Updated: Jun 21, 2022
We are agitated and enraged that once again, our chief diversity officer in Worcester is leaving. Our community’s hopes are once again being frustrated, denied, and delayed until another time. Worcester’s Black and Brown communities invested in this process and position are now left wondering why these smart, intelligent, and dedicated women hired with glowing qualifications are leaving after such a short time? We have gone backward. With a population so diverse, we now only have one person of color in the leadership of the administration and no Black women.
Fred Taylor, Sr. president of Worcester's NAACP Unit
We must remember our history so we can avoid repeating it. Worcester’s Black community remembers this history quite clearly. Worcester’s first CDO, Malika Carter, was hired January 2016 in response to the U.S. Department of Justice listening sessions on race. She left just over a year later in July 2017. She was quickly replaced by Suja Chacko, an insider from the human resources department, in March 2018, but she also left after less than two years. Then the city hired Stefanie Williams, a Worcester native. We felt as though we were finally on track.
During the George Floyd movement, the NAACP, Worcester’s Black Families Together, City Councilor Khrystian King, and other community organizations made the CDO position one of our negotiating priorities, advocating the next CDO be a cabinet-level position, existing independently of the human resources department, with pay equitable to the importance of the position. This was our effort to fix something we knew wasn’t quite working. We had hoped.
But the past couple of years have been difficult for Worcester’s Black and Brown communities. We were repeatedly told racism didn’t exist within the Worcester Police Department. We’ve watched as the elected leaders from our communities were frequently attacked. Proposals to address systemic racism have been delayed or sidestepped. The once-in-a-lifetime infusion of American Rescue Plan Act funds to uplift our communities is looking less and less like it will address longstanding inequities.
Then we learn late Friday, March 4, the third diversity officer is leaving. This departure raises so many questions. Why did Ms. Williams leave? Did she feel unsupported? Undervalued? Ignored? Marginalized? Are we serious about diversity and equity in Worcester? Why is there such difficulty keeping someone in this position? Is the position a smokescreen? The city administration should do some genuine and humble self-assessment. How can you tell Black and Brown people you are serious about diversity, yet not one diversity officer has stayed in the position for two years? As a community, we are calling for answers and transparency.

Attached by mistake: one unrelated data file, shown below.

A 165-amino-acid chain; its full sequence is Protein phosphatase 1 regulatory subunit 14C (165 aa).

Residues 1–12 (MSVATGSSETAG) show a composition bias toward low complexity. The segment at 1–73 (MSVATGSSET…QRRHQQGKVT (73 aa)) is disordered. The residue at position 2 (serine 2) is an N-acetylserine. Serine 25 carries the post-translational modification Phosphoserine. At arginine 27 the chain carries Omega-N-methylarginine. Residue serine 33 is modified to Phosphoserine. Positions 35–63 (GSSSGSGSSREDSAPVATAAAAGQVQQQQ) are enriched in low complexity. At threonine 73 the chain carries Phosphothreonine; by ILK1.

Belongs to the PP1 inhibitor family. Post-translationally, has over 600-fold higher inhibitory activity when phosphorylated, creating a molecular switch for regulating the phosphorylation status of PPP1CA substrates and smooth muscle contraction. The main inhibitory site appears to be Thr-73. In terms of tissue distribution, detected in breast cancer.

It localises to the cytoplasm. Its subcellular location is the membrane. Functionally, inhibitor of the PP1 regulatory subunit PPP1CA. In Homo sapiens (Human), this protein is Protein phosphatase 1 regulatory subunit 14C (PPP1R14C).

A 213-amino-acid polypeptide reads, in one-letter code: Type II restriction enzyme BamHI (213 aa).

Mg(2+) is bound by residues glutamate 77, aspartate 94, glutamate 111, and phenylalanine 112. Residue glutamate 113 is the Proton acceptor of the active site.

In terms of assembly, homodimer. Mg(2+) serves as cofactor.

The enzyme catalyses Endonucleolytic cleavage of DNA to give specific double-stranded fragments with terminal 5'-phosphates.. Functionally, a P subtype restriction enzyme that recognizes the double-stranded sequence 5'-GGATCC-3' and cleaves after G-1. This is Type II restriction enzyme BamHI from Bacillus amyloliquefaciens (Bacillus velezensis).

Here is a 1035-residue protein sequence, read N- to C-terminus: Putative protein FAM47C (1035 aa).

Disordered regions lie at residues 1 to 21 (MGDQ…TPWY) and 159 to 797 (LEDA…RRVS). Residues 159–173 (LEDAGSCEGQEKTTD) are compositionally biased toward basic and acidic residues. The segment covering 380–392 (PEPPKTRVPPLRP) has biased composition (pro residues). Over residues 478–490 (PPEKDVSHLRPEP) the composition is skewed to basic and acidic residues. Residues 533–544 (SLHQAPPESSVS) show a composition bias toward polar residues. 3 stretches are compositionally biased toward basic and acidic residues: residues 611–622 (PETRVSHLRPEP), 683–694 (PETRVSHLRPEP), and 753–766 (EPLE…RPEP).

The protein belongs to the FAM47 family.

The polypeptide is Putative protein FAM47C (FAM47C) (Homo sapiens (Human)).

This is not the news I wanted to get as Black History Month concludes. The time for symbolic gestures and resolutions has passed; today we are forced to stop and re-evaluate. Effective immediately, the Worcester NAACP is withdrawing as an institutional member of Worcester’s Tercentenary Committee. We are demanding the city not rush to hire a replacement simply to check a box. Our community needs answers first. We don’t want symbols; we want true change.
Black leaders in Worcester are discussing what has happened. But I now also want to speak as Fred Taylor, as a Black man in this city, a graduate of our public schools, a resident of Main South, and community leader. I speak now as someone who has dedicated the past few years of his life to addressing institutional racism, inequalities in schooling, policing, and employment in Worcester.
I thought we were moving forward, but Ms. Williams’s departure shines a bright light directly onto City Hall, raising serious institutional issues. Ms. Williams’s departure jeopardizes any and all efforts to dismantle institutional racism in Worcester and loudly raises one unavoidable question, “Why aren’t we making progress?”
Speaking personally, I am devastated by sister Williams’s departure. It hurts. And while I will tone down much of my anger and frustration, I am not willing to hold all of it in. I must express some of it. This is serious, and serious issues deserve much, much more than a quiet press release at the end of the day on a Friday.
We will keep our eyes on the prize, but we will not do it in silence.
Fred Taylor, Sr. is the president of Worcester’s NAACP Unit.
Published in the Worcester Business Journal